No Laughing Matter
Billy Fried had a lot of fun writing his clever column about the “Beautiful Laguna” ballot initiative. Most jokes only provoke a smile or a chuckle, but Fried’s word play made me laugh, the kind of uncontrollable laughter my brothers and I would set off with our special juvenile inside jokes told around the dinner table, while our parents sat there straight-faced wondering where they had gone wrong in raising us. We can still set off that deep spontaneous laughter when we get together, “How did the car get into the barn when the door was closed?” Answer: “It was a hand car, and it opened the door.” Nonsensical I know. I can just hear you readers laughing away right now.
Thank you Billy, that kind of laughter is good for the soul, and commentary that doesn’t feed anger is good for us as Lagunans.
It got me thinking, why this ballot initiative? Why are our neighbors dedicated enough to walk the streets talking to us about the future of our town, asking for your signature to put the measure on the ballot? It wasn’t easy to come up with all the required special documents, to raise funds to consult with land use lawyers on the language, and to confront the city establishment’s ways of managing our town’s future. There’s no self-interest benefit in this for these “Laguna Residents First” advocates. They must feel strongly that there’s a problem and I have to agree there is.
We have been building up for a long time to the recent and most telling crisis focusing on the Hotel Laguna. It took emphatic letters from the public, knowledgeable consultants and former Mayor Paul Freemen just to get the city to follow up on unpermitted construction. When they finally did, the city demanded a master plan for the Hotel as a condition for lifting a stop work order. No master plan is in evidence. The council majority, city attorney and staff apparently wanted to avoid a public discussion of the controversial Hotel Laguna permits, and so they had a closed session meeting on it June 29, in which Mayor Bob Whalen, Mayor Pro Tem Sue Kempf, and Councilmember Peter Blake agreed to lift the stop work order.
In August, Whalen proposed an agenda bill to censure the minority councilmembers Toni Iseman and George Weiss for breaching closed session confidentiality in relation to that vote which they believed to be improperly considered. Only Weiss was censured on a 3-2 vote.
In response to a complaint by Councilmember George Weiss the Orange County District Attorney’s Office determined that there is substantial evidence that the city violated the Brown Act open meeting law. Instead of humbly agreeing to comply in the future and recording closed session meetings as the DA suggested, the council majority doubled down and tried to justify their actions.
Whalen and Kempf have found their third vote with the bombastic and accusatory Blake, so they do little to stop his diatribes against members of the public commenting before the council. Is it any wonder that serious and concerned members of the public who brave-up to testify question whether this group will have the interest of our city at heart when they manage development decisions? Whalen, Kempf and Blake were supported by Liberate Laguna, a PAC that spent over $250,000 in the last two elections, far outspending the campaign budgets of other candidates.
Citizen participation, the hallmark of Laguna decision-making, has led us to sound decisions like preserving Main Beach Park and the Greenbelt and developing the General Plan with its goals of enhancing the unique character of our town. We used to have citizen task forces that solved problems—like the Laguna Canyon Road and flood control task forces. Yet this administration’s citizen participation consists of interminable meetings featuring residents speaking about their concerns for two or three minutes. Then the council typically responds by “moving the recommended action” on a 3-2 vote with Iseman and Weiss dissenting. There is a reason why citizens and the initiative proponents have lost faith in the potential of our city processes to deal appropriately with major development proposals.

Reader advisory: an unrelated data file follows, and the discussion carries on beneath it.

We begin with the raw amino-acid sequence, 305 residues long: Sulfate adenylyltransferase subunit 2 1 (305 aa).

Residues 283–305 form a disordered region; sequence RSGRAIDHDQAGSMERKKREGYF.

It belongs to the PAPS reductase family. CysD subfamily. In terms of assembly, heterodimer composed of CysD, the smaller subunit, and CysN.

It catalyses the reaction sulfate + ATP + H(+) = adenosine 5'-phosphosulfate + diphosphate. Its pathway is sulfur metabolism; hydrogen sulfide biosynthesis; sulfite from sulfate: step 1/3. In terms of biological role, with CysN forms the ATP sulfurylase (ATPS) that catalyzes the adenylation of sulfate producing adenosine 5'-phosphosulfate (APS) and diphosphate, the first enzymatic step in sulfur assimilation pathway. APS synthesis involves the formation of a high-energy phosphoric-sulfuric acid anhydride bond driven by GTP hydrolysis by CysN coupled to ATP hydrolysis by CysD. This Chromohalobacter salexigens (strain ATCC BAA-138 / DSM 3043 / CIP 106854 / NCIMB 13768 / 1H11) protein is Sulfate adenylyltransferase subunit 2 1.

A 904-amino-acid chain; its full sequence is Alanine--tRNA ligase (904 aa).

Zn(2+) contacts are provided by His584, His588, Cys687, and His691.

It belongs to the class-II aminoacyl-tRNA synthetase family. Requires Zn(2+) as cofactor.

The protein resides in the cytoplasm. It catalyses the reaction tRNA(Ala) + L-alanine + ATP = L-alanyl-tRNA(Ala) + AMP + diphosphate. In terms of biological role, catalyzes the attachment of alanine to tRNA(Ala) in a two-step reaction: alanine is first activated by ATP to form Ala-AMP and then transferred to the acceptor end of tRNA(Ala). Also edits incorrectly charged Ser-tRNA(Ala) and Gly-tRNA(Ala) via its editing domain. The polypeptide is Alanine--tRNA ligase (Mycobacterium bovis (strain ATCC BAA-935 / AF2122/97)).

Lastly, the Community Development department appears to be in disarray, having lost another three staff members in the last two months. Despite sincere efforts to straighten out their procedures and expedite permitting, the Department continues to have setbacks. As a result of a review with the Coastal Commission regarding which portions of the city’s ordinance changes have Coastal approval, staff found that the city’s definition of major remodel hadn’t been cleared by Coastal. While this sounds like just a technical matter, it makes a big difference to those designers and applicants who are trying to process their plans. Finding out this glitch at the end of the plan review process has caused some applicants to have to redesign using this last minute new criteria. Again, faith in correct processing is questioned.
Perhaps the initiative seems heavy-handed, but there are strong reasons why it is needed. These problems are not laughing matters. A letter from Laguna Beach luminaries including Joe Hanauer, Morris Skenderian, and Greg and Barbara MacGillivray objecting to the initiative suggests ways that city planning processes can be improved. Even though the letter contains many misconceptions about the initiative, it demonstrates that this process is already raising awareness. This wake-up call is causing us to listen to each other and find ways to work together to solve the problems outlined above, perhaps in spite of our non-functional council. We all have the same goals—to make our town more beautiful and more harmonious. We can’t let a divisive council keep us from achieving what we the citizens envision.
Ann is a landscape architect and former Laguna Beach mayor. She’s also a long-time board member of Village Laguna, Inc.